Headline — 26 July 2013 — by Adele Ramos
Sarstoon/Temash: split decision!

The Maya won, and lost at the Court of Appeal, but “This is not the end:” Greg Ch’oc

The long-awaited decision by the Court of Appeal in the Maya land rights case was finally handed down today, and while it reaffirmed the October 18, 2007 decision by former Chief Justice Abdulai Conteh that the Maya of Toledo do have customary land rights in Southern Belize, it overturned orders that Conteh had made, binding the Government of Belize to give effect to those rights.

Alfonso Cal, chairman of the Toledo Alcalde Association (TAA), one of the main claimants in the land rights case, told Amandala after the decision was read that they have waited three years for it, and he didn’t sleep at all last night, after they received notification around 6 o’clock yesterday that the decision would be read today at 2:00 p.m.

“The Maya people were very poor people with money – cash, but with the land we are rich with land and that’s where we live. We make our living. We get everything that is necessary for our family,” Cal told our newspaper.

“When the other third parties come to try to tell us that this land is not for us, we are just squatting, we just laughed. They were sent by somebody. We tell them now that this land is ours and they don’t believe it!” Cal added.

He said, however, that there have been many violations against their property rights: prominent examples that have riled up the Maya of Toledo are petroleum exploration and rosewood logging.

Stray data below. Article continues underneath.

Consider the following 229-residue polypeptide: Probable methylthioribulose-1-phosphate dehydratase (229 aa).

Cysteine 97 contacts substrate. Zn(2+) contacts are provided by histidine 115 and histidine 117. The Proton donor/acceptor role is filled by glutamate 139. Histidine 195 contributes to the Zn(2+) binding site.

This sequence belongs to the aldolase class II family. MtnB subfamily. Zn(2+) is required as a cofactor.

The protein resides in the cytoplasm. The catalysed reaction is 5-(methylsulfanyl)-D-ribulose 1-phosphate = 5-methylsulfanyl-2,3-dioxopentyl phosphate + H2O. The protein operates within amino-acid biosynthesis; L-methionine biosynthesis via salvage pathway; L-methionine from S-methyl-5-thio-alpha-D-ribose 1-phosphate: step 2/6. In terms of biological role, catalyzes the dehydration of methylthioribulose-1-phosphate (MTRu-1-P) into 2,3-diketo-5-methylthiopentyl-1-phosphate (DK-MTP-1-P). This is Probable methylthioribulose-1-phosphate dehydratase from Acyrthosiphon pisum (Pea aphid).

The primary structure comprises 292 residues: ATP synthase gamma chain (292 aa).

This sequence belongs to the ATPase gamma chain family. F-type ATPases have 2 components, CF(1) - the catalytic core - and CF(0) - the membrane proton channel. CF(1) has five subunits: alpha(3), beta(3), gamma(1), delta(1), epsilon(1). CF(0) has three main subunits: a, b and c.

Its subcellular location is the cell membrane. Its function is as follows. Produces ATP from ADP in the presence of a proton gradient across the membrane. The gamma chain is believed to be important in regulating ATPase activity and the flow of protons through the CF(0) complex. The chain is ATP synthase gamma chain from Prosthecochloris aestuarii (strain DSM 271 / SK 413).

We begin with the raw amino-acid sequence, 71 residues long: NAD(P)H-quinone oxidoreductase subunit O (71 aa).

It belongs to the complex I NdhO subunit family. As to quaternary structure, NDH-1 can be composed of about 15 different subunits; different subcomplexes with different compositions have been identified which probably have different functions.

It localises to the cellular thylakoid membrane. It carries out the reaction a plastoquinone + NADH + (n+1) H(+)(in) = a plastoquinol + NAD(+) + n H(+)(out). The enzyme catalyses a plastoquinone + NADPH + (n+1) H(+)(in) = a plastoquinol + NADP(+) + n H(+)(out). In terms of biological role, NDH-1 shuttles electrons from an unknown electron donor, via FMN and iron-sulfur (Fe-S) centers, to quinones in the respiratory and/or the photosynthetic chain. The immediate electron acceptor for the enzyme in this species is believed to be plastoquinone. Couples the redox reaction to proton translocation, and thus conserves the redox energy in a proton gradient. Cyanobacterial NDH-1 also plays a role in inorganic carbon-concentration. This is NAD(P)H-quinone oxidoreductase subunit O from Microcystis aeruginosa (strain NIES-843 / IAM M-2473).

Land disputes in Maya villages such as Golden Stream, in fact, triggered the court case; and the Maya won two landmark rulings before former Chief Justice Conteh.

The Government, at the time of the People’s United Party administration, didn’t appeal the first decision which applied to only two Maya villages – Conejo and Santa Cruz; but the Barrow administration appealed the second decision, which extended the declarations to roughly 40 villages in Southern Belize.

That appeal was heard in March and June 2011, and although the Court of Appeal is out of session, that decision was handed down today – only days before the court is scheduled to hear an application by the claimants, alleging that the Government is in violation of the injunctions that had been granted by Conteh. With today’s decision, though, that injunction no longer exists.

“Obviously, there are some interesting issues around the timing [of today’s Court of Appeal decision], because I have filed an application for contempt which is to be heard on Monday with respect to this very judgment – contempt with respect to the Government not obeying the court orders. So we shall see what will happen on Monday,” Antoinette Moore, SC, attorney for the Maya, told the press, after today’s session.

In the Court of Appeal today, President Manuel Sosa had the disconcerting task of having to deliver a majority decision to which he dissented. While he did not say how his own views differed from his colleagues on the bench, Justice Sosa—who attributed the late decision to a plethora of complex cases coming to the bench—said that Justices Dennis Morrison and Brian Alleyne had concurred; making a majority of two out of three.

Justices Morrison and Alleyne dismissed the first two grounds of the Government’s appeal, while they allowed the final three grounds of the appeal.

The first ground on which the Government appealed is that Conteh had erred in law in failing to identify the legal requirements for indigenous title, and that he erroneously found that the Maya are entitled to indigenous land rights. The Court of Appeal did not agree with this stance taken by the Government.

The second ground of appeal is that Conteh had failed to evaluate the facts against the criteria for indigenous title and he failed to evaluate the Government’s evidence in relation to current land use in Toledo. The Court of Appeal, likewise, did not agree on this point.